Academic journal article Northwestern University Law Review

Downsizing the Right to Petition

Academic journal article Northwestern University Law Review

Downsizing the Right to Petition

Article excerpt

The First Amendment provides that "Congress shall make no law ... abridging . the right of the people ... to petition the Government for a redress of grievances."1 Unlike the First Amendment's speech, press, and religion clauses, this "Petitions Clause" has not spawned an extensive body of case law or academic commentary. The right to petition has been, in many ways, the First Amendment's poor relation.

In recent years, however, there has been a marked upswing in scholarly interest in the right to petition2 perhaps sparked by the Supreme Court's 1985 holding in McDonald v. Smith3 that statements made in petitions to executive officials do not enjoy absolute immunity from libel actions. The near-unanimous conclusion of the modern commentators, drawing on the rich and important history of the Anglo-American right to petition, is that there is more to the Petitions Clause than is generally recognized by the Supreme Court's jurisprudence or by contemporary understandings and practice. In particular, a number of commentators urge that Congress has an obligation to consider and respond, in some perhaps informal but concrete manner, to all petitions from citizens addressed to it.4 A recent article by Professor James E. Pfander goes even further, insisting that the Petitions Clause guarantees a right to pursue judicial remedies for unlawful government conduct.5 In Professor Pfander's view, the Petitions Clause operates as "a constitutional antidote to the familiar doctrine of [federal] sovereign immunity."6

We welcome the long-overdue attention now being paid to the Petitions Clause, but we do not think it can bear the weight that these commentators would place upon it. The right to petition is powerful, but not that powerful. In particular, we do not agree that the Petitions Clause imposes on Congress a general obligation to consider or respond in any fashion to petitions that it receives. Nor do we think that the clause either strengthens or weakens the case against federal sovereign immunity. The right to petition served, and in many ways continues to serve, an important function in the development of modern government, but that function exhausts the meaning of the Petitions Clause. Put simply, the constitutional right to petition the government for a redress of grievances is precisely-for want of a better phrase-the right to petition the government for a redress of grievances.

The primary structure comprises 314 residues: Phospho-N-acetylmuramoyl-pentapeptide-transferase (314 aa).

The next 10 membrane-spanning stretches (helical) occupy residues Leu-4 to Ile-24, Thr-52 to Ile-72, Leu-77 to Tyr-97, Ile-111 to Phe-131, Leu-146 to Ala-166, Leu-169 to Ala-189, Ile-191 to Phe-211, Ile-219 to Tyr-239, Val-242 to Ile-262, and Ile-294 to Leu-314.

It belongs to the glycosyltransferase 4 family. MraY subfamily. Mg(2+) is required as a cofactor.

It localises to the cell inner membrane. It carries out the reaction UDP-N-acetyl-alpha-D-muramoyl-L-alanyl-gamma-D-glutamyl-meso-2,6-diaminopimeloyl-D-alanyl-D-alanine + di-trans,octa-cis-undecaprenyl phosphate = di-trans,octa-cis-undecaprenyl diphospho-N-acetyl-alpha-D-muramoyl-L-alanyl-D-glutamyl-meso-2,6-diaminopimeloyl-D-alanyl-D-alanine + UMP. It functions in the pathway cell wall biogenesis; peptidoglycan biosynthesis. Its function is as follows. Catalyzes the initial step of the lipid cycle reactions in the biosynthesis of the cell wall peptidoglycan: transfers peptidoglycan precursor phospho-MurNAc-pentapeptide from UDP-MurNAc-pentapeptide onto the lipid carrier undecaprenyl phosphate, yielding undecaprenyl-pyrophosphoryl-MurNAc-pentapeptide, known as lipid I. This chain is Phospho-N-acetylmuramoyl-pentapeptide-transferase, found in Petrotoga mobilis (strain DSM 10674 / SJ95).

In Part I, we analyze the textual and structural context of the right to petition in the federal Constitution. In Part II, we explore the historical meaning and development of the right to petition and identify the conditions that gave rise to that right. In Part III, we describe the obligations that the right imposes on the various institutions of the federal government.7 In particular, drawing partly on history but primarily on inferences from the Constitution's text and structure, we demonstrate that the right to petition does not impose on Congress a general obligation to consider or respond to petitions, though other departments of the government do have such obligations. In Part IV, we briefly show that the right to petition does not contribute anything significant to the debate concerning the validity of the doctrine of federal sovereign immunity. In Part V, we reach a brief, profoundly undramatic conclusion: the Petitions Clause means exactly what it says, and no more. It is a guarantee of an open channel of communication from citizens to the sovereign. It is not an assurance that communications sent through that channel will receive any particular reception or achieve any particular result.


The right to petition boasts a distinguished pedigree, running from Magna Carta in 1215(8) through royal commitments in the Petition of Right of 1628 and the Bill of Right of 1689(9) to seventeenth- and eighteenthcentury parliamentary guarantees of a general right to petition. …

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